One of the services I’ll be providing for New Life’s blog is book reviews. I have several in the works, but I’m very excited about this first one.
While I spend a lot of time reading comics and working with my kids, I also have an intellectual side that craves knowledge. That craving for knowledge led me to teach Church History. There are so many things that have been lost to the Church, primarily because those in charge (first the Roman Catholic Church, then whatever arm of Protestantism was prevalent in your region) silenced their competition by banning and burning books and sometimes people…okay, usually people along with the books.
So many flavors or styles of ancient faith have been newly rediscovered thanks to archeological findings and an interest in old books. Writers like Philip Jenkins have illuminated traditions that were normal Christianity in some cultures, such as Syriac Christianity that lived in peace with Islam and Thomasite or Nasrani Christians who date back to possibly the first century of the Common Era.
However, my favorite group of “lost Christianity” is the Celts. Most of us are familiar with the stories of St Patrick and his work in Ireland. But what isn’t told is the some 300 years after Patrick when the Celtic faith was independent of Rome.
George G. Hunter III has written a book about this tradition, which is still being rediscovered. This book, The Celtic Way of Evangelism, tells not just the story, but also examines the methods of evangelism, community care, and outreach that disappeared when the Celtic church was ordered to conform to Catholicism.
Hunter’s main point is that the Celtic method is authentic. Missionaries would adapt to the culture they were in by learning the language, sustaining themselves, and becoming part of the community. In contrast, the Roman monastic community would build churches, conduct services in Latin, and support the monastery by soliciting funds. He spends the rest of the book outlining the superiority of the Celtic method/ethos over the Roman, but Hunter asserts this straightaway.
One could draw a distinct parallel with modern missions theory versus colonialism. In colonialism, the missionaries would build an enclave of some sort, then require those who wished to convert to literally come inside the walls. These new converts would then be taught English/French/Spanish, taught how to “properly” dress, and then sent out to recruit others of his tribe. However, the tribe would now see him as “other”, and the missionaries would see him as less than themselves, so these new converts often wound up with no one to turn to and completely alienated.
This is the Roman method. They were so convinced of the superiority of their lifestyle and church governance that everyone must be brought up to their level.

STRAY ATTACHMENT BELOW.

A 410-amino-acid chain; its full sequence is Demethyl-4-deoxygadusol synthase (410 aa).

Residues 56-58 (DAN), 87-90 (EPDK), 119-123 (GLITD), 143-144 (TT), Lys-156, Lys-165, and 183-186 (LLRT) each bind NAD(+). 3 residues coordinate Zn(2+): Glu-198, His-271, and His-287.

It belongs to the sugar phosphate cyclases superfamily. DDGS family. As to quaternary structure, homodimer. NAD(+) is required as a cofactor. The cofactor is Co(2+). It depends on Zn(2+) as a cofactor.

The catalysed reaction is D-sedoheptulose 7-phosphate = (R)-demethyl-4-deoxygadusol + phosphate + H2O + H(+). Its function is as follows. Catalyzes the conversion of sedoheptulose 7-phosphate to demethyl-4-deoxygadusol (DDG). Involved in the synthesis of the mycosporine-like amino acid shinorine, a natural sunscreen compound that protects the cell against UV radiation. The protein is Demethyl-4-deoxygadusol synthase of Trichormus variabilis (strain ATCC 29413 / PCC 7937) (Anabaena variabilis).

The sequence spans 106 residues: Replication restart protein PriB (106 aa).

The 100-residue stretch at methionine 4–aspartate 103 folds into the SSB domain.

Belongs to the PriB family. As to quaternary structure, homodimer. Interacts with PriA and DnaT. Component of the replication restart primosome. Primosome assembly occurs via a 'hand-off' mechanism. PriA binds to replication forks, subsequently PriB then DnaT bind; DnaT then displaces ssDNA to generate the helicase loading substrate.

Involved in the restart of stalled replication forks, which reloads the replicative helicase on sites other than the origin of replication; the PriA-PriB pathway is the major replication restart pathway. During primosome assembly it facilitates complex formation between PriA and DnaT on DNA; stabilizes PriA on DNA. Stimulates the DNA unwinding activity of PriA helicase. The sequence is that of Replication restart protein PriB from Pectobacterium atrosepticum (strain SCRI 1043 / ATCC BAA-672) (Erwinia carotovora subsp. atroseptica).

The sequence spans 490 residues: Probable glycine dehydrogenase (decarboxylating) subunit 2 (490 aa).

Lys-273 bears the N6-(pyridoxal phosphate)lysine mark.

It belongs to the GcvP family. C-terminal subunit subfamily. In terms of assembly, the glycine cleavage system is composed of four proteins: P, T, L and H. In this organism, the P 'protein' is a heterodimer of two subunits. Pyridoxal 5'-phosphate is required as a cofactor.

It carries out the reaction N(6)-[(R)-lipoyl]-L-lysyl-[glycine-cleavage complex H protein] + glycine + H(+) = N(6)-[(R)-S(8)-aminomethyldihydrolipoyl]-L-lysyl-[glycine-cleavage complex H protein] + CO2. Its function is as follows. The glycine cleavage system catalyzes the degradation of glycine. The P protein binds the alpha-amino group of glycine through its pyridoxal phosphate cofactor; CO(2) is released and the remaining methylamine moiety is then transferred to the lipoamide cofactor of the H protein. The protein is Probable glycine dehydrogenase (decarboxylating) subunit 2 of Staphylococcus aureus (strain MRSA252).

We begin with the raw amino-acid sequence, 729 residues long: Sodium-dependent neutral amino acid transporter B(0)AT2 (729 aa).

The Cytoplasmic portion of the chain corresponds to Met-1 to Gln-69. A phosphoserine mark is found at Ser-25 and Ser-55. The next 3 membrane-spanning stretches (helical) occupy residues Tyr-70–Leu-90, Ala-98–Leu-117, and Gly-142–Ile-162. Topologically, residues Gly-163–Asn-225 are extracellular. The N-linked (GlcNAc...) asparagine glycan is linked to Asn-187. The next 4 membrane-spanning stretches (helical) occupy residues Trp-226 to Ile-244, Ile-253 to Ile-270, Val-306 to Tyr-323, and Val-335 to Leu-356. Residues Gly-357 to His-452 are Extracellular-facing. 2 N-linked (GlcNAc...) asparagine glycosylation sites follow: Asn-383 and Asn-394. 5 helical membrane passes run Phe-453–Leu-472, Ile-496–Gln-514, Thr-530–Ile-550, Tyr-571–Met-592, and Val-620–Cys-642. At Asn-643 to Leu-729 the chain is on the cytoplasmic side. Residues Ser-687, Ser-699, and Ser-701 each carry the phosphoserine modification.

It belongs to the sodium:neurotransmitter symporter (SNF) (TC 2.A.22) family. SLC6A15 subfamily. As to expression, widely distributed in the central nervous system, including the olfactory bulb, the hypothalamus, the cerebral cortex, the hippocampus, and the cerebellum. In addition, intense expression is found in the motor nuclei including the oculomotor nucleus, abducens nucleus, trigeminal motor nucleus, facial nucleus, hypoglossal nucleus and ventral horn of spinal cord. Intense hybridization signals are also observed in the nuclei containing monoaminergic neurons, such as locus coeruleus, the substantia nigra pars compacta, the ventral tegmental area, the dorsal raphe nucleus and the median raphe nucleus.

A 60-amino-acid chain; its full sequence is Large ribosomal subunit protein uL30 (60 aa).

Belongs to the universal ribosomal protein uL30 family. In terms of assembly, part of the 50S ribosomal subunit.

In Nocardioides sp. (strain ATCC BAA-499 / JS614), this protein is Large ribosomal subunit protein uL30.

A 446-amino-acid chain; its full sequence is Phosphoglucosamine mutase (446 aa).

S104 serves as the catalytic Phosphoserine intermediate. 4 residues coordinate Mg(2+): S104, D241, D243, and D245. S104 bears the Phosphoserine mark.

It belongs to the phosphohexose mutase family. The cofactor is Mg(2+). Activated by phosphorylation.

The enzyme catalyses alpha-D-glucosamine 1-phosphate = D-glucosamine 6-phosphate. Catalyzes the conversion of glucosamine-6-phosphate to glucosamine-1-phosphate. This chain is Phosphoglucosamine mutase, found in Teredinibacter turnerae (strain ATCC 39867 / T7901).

We see this in many church evangelism efforts today (though they are vestiges of an era that no longer is relevant to society). The Celtic method, discussed above, is seeker-friendly. These men and women, while having a self-contained monastery, would be involved in the communities in which they served, sharing supplies, educating children, etc. Immersion was the key to their success.
Their services were adaptable, their prayers were simple (not to mention in the vernacular), and they left behind their “otherness” to become one with the people. This is the “new” method of missions and modern outreach. Ministry is not tied to a place, but within the spirit. The church does not hoard wealth but gives and raises the community around themselves. When the book was written in 1998, this was actually a novel approach. It’s now becoming the norm with growing denominations.
Churches and denominations are realizing that most of America is what could be considered either post-Christian (major cities and regions like the Northeast, Pacific Northwest…well, the whole West Coast where the typical person might not know a Christian or be familiar with Christian teachings), or nominally Christian (the Midwest and South, where there’s an idea of what Christians believe, but still a majority who do not attend regular worship services). The approaches used vary, some use an online presence marked by videos, apps, and music to attract outsiders, while some are turning back to a holistic method of community immersion. The latter approach really emphasizes personal relationships, community events, participating in local charities and meeting needs, as well as promoting partnerships between other congregations in the city/town to have a greater impact.
Where Hunter differs from other writers is his approachability. This was not a hard book to read. It was filled with poems and insights into how the monks spread their message and lived life. I’ve condensed an overall summation of the book because it’s only 8 chapters and 130 pages.
This is a good weekend read for anyone who has an interest in Irish culture, mission history, or is in ministry and is looking for some new old ideas. If you want to further study Irish missionary culture after this, I’d highly recommend Thomas Cahill’s How the Irish Saved Civilization.